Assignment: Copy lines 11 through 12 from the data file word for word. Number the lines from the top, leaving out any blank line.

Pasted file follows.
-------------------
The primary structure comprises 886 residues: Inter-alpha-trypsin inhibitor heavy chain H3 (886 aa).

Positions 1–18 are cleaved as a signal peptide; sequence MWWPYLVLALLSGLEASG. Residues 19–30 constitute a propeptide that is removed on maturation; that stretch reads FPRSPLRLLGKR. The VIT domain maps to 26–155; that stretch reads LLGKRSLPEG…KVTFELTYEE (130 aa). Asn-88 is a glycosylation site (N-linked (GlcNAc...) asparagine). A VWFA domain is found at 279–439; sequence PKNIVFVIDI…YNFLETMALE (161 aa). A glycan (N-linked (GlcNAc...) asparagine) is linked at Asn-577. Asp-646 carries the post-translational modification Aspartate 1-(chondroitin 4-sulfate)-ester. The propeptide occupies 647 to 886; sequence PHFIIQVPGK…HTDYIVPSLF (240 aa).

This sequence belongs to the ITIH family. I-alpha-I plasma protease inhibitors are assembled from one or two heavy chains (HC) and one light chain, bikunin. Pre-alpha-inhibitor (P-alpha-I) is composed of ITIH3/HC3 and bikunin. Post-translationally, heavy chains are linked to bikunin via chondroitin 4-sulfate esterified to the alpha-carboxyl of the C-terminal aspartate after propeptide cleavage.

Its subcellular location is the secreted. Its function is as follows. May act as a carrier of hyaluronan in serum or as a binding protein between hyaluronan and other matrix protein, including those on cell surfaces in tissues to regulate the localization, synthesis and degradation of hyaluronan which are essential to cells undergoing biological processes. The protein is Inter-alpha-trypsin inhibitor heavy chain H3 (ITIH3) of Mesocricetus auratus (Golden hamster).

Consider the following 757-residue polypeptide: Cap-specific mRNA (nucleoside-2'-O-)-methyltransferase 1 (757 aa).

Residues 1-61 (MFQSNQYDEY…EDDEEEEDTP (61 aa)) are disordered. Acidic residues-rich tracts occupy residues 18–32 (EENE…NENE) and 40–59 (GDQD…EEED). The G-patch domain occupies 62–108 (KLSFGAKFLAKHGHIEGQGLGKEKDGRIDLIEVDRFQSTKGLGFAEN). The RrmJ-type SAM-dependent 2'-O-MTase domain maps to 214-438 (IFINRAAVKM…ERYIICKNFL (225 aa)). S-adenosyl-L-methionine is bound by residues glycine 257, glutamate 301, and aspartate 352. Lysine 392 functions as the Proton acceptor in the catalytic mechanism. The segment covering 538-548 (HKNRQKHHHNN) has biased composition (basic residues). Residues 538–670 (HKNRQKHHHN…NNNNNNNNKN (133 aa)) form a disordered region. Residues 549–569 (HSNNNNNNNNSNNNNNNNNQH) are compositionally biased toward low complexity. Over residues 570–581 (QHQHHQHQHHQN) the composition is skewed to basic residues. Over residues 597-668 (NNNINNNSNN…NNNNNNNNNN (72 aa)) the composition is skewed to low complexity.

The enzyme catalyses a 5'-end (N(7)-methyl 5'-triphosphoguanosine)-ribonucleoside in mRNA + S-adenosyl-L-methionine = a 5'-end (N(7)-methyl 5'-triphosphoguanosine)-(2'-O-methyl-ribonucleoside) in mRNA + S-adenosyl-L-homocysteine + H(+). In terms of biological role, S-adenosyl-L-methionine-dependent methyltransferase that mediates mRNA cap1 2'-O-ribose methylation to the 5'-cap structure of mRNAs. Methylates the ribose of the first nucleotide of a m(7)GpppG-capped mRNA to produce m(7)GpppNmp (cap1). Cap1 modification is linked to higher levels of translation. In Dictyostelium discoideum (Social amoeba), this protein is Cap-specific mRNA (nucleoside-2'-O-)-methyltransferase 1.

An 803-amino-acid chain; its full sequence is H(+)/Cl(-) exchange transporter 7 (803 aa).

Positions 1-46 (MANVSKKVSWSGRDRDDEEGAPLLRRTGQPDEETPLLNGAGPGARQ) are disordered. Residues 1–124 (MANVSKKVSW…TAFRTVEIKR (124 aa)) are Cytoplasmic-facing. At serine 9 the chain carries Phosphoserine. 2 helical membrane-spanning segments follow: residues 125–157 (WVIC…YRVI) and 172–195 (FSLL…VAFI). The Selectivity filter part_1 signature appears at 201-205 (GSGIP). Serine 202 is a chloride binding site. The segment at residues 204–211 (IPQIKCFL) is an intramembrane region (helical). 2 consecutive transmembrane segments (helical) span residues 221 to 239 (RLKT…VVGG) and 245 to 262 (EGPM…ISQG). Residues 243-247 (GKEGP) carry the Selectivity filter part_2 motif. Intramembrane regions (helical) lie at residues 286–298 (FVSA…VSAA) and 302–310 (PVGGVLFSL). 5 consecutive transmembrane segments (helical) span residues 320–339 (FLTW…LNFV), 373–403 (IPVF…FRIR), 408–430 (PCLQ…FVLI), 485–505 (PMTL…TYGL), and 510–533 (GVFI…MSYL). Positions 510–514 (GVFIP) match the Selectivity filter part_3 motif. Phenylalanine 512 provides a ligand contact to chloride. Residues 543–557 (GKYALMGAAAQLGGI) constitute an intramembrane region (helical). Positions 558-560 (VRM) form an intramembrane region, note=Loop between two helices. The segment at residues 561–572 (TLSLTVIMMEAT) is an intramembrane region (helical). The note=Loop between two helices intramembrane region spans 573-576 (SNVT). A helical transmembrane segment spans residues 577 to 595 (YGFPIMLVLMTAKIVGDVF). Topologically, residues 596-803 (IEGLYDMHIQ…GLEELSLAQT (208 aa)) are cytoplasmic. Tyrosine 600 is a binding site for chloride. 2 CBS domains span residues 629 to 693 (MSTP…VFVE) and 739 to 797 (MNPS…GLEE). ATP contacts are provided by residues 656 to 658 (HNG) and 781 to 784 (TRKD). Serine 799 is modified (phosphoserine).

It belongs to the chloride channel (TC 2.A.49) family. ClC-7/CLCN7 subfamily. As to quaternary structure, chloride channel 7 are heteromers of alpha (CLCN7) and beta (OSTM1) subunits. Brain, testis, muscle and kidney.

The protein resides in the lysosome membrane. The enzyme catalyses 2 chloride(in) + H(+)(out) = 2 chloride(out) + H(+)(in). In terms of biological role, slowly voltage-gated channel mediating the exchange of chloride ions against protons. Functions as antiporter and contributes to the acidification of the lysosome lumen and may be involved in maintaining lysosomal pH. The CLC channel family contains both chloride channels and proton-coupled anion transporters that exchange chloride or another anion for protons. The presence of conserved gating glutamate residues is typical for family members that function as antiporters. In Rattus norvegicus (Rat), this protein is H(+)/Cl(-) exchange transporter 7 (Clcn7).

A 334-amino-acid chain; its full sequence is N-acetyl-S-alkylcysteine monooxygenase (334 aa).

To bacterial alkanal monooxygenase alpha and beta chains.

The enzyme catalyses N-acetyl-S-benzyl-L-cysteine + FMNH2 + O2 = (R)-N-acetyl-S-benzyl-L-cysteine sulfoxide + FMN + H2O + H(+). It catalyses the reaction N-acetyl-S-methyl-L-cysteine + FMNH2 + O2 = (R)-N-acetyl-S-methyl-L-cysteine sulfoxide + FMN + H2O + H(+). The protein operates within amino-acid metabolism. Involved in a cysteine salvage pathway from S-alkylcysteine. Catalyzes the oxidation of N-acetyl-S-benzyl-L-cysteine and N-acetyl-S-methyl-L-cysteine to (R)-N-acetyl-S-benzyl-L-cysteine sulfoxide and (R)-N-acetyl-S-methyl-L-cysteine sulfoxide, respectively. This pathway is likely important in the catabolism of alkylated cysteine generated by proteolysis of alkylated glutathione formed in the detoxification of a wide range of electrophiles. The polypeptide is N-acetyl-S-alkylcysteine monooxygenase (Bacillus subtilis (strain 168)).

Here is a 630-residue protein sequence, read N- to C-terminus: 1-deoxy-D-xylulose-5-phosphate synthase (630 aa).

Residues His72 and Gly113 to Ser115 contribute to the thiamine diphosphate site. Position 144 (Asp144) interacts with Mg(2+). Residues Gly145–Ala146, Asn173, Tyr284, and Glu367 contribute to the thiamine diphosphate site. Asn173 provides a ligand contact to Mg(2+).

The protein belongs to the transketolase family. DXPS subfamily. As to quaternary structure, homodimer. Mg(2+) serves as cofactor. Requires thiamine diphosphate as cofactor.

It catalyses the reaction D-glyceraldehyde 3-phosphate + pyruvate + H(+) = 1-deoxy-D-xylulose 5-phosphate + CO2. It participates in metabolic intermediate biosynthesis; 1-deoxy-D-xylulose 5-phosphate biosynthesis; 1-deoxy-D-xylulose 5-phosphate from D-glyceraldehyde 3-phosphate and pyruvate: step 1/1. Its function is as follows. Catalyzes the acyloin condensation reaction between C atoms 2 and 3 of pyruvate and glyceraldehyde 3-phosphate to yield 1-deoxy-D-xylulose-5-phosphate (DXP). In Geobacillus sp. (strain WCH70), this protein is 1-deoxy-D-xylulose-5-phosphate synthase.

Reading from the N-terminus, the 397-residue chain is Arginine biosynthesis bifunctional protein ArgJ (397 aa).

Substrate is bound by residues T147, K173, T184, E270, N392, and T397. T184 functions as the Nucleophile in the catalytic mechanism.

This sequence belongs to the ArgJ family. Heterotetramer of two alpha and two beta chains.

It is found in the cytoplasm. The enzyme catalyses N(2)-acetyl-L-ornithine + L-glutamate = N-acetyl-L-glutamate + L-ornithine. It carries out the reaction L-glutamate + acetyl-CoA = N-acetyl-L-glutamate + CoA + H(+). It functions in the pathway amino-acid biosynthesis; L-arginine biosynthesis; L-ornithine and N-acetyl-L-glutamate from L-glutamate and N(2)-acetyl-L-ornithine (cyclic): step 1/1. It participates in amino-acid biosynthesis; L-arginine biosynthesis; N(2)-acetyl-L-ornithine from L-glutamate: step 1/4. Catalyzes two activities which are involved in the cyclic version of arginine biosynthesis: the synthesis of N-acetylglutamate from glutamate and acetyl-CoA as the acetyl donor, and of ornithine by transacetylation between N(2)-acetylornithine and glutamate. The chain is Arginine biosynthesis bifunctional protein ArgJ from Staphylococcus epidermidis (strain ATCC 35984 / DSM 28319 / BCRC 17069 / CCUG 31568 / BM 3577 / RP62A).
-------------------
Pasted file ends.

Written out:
The protein resides in the lysosome membrane. The enzyme catalyses 2 chloride(in) + H(+)(out) = 2 chloride(out) + H(+)(in). In terms of biological role, slowly voltage-gated channel mediating the exchange of chloride ions against protons. Functions as antiporter and contributes to the acidification of the lysosome lumen and may be involved in maintaining lysosomal pH. The CLC channel family contains both chloride channels and proton-coupled anion transporters that exchange chloride or another anion for protons. The presence of conserved gating glutamate residues is typical for family members that function as antiporters. In Rattus norvegicus (Rat), this protein is H(+)/Cl(-) exchange transporter 7 (Clcn7).

A 334-amino-acid chain; its full sequence is N-acetyl-S-alkylcysteine monooxygenase (334 aa).